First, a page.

Baptists back path for immigrants
In dealing with the divisive issue of immigration reform, American Christians have needed to balance their devotion to Scripture with their respect for the rule of law.
As the Southern Baptist Convention’s (SBC) 2011 resolution “On Immigration and the Gospel” explains, the Gospel commands us “to love our neighbor as self.” Christians have a biblical mandate to care for “the least of these among us” and for the “strangers” who live among us.
The Bible also commands us “to respect the divinely ordained institution of government.” Christians have a right to expect government to enforce its laws. Disrespect for the rule of law festers into lawlessness.
Several factors have made it increasingly difficult for American Christians to maintain that balance of personal grace with institutional respect for government. Government has failed to enforce immigration laws and has shown little intention of securing the border or the workplace. Consequently, we have posted two signs at our borders: one says “No Trespassing!” and the other says, “Help Wanted!”
The government’s incompetence has allowed 12 million-15 million undocumented workers to come here and work, some of them for decades.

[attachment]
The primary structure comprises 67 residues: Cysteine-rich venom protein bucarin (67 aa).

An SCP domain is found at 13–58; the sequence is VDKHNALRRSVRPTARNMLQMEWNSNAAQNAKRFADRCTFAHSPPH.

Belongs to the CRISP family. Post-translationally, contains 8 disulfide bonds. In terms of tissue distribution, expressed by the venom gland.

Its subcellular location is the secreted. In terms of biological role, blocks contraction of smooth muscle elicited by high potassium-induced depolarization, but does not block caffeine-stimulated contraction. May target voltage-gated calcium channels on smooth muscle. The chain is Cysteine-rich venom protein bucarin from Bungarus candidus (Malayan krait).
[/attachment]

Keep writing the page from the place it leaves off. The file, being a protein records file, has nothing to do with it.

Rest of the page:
A conversation I had with a congressman is illustrative. He said to me, “It’s immoral to break the law.”
“Agreed,” I replied, “but it is also immoral to not enforce the law for two decades and then decide arbitrarily one day that you are going to do so retroactively.”
Suppose the government informed me that they had been monitoring my driving and now they were going to fine me for every time I had exceeded the speed limit for two decades. I would owe a tidy sum, whereas if they had stopped me the first couple of times, I would have slowed down permanently. Most Americans would reject such a policy as unfair.
Government inaction has allowed undocumented workers to work here, yet their illegal status has kept them from assimilating to the majority culture as rapidly as previous immigrants. This is rending the social fabric in ways that are far easier to rend than they are to mend.
The SBC resolution urges government to secure both the workplace and the borders, then “to implement, with the borders secured, a just and compassionate path to legal status, with appropriate restitutionary measures, for those undocumented immigrants already living in our country.” This passed by a 4-1 margin among local church messengers nationwide.
This is not amnesty. It acknowledges the undocumented have broken the law and must be punished; thus, “restitutionary measures” such as fines, criminal background checks, learning to read, write, and speak English, and going on probation for a number of years before full legal status could be earned.
This approach frees Christians to balance their respect for government with their duty to act redemptively toward everyone they encounter.
Originally appeared in The Tennessean, June 29, 2011